No matter how close you are, there are a few things your hunting buddies will never tell you.
You and your hunting buddies can tell each other anything, right? Or do you?
Although you trust your comrades to have your back, sometimes they aren't always 100 percent honest with you.
Here are seven things your hunting buddies will never tell you.
1. You're outdated.
It's the first Monday of rifle season and everyone's buzzing around the camp getting ready. You walk out the door together and look around, everyone has all their gadgets and gizmos out. Everyone that is, except you. You are still using the gun and equipment that your granddad gave you when you turned 16. Not that there's not value to going old school, but maybe it's time to consider upgrading a little.
Turn in your 30-year-old topographical maps for a decent GPS. Technology can not only make your life easier, but you'll be less likely to get on your hunting buddy's nerves, asking him every 15 minutes what he's doing on that contraption of his.
2. You're a bad shot.
This one hurts a little and that's why none of your friends are going to tell you about it. If you're only shooting your gun or bow the day before the season starts, it's not going to get much better.
If you want accuracy and skill, you've got to practice and build up some muscle memory and confidence. And it's not just about practice shots at the range, you need to start practicing on live animals. Head out squirrel hunting or try for some ducks, but get out there with a gun in your hand and start pulling the trigger.
3. You're too noisy.
If you notice that no one wants to walk with you through the woods, perhaps you should close your mouth, open your ears and just listen for a moment. If you don't pick up your feet or watch where you're going, you'll break every branch that comes within five feet. You will make enough noise you could wake a bear out of hibernation if you don't start paying attention to how you move in the woods and add a little more stealth. Watch where your feet go and always move in the quietest manner you can. And please, only use your inside voice.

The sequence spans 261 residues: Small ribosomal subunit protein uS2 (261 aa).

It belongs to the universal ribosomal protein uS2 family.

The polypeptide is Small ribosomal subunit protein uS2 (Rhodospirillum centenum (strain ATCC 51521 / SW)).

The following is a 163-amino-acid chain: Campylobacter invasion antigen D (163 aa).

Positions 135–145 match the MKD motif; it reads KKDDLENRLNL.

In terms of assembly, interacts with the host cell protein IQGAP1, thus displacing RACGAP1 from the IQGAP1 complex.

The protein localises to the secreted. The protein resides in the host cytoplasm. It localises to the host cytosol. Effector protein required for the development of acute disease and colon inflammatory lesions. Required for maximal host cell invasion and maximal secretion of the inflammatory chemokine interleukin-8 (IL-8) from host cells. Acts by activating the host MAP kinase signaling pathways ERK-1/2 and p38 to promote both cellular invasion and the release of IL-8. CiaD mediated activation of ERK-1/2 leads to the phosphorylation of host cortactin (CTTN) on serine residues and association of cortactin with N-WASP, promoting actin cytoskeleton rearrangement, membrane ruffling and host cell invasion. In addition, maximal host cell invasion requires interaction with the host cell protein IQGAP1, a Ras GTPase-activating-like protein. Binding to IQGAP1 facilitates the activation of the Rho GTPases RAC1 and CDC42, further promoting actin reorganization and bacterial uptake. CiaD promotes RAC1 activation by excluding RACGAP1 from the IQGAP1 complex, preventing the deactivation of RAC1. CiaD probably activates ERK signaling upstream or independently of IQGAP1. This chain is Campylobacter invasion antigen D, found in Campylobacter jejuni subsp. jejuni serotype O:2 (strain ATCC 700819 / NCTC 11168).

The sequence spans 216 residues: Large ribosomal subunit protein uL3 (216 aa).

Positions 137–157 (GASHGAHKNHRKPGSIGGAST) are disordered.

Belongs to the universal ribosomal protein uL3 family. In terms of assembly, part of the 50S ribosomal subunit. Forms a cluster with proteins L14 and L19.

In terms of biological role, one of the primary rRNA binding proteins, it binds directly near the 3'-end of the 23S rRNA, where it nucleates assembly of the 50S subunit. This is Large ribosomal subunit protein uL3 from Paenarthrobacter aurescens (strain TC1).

4. You're a bad cook.
At hunting camp, everyone takes a turn in the kitchen. When you're up and others start volunteering to cook or suggest going to the bar for dinner, maybe you need to evaluate your cooking skills. Learn a couple easy dishes that only require a few ingredients and little prep work, and give them a trial run before you head to camp. Your hunting buddies will not only be impressed with your new talent, they'll be asking for second helpings too.
5. You need to try harder.
You don't step foot in the woods until the first morning of the season, and yet you complain you don't ever see deer or get a decent shot. Hunting takes work, and it's more than just getting up early one week of the year and heading into the woods. There's looking for signs and scraps, tracking and spotting and just being in the woods. You can't expect to not put in any effort and reap a great reward.
Hunting requires hard work and those that don't put it in first, typically end up disappointed. If you don't want to start early, prepare your blind and scout the woods, that's fine, but don't complain about it at the end of the day. Your buddies are tired of hearing it.
6. You don't take care of your things.
Your hunting suit still has mud around the ankles from spring gobbler of last year and your gun hasn't been oiled and cleaned since the Clinton administration. Your hunting buddies don't want to say anything to you, after all, it is your stuff, but come on man, take care of your crap.
Before the strings and cables on your bow start to fray, replace them. Your hunting pals will be glad you did. Now no one has to draw straws to see who's going to have to make the kill shot for you since you haven't sighted your gun in since before you graduated college.
7. You keep on making the same mistakes again and again.
It seems just about every year you end up missing a trophy whitetail because you shoot right over his back. Or maybe it's because you spooked him when you pulled your gun. No matter what the reason, if it seems to you like you're having deja vu every time you're in the woods, chances are you keep making the same mistakes year after year.
Do a little bit of research. Ask around for some hunting tips. Change your technique. Whatever you do, do something, because things aren't going to get better on their own.
And no one wants to say anything.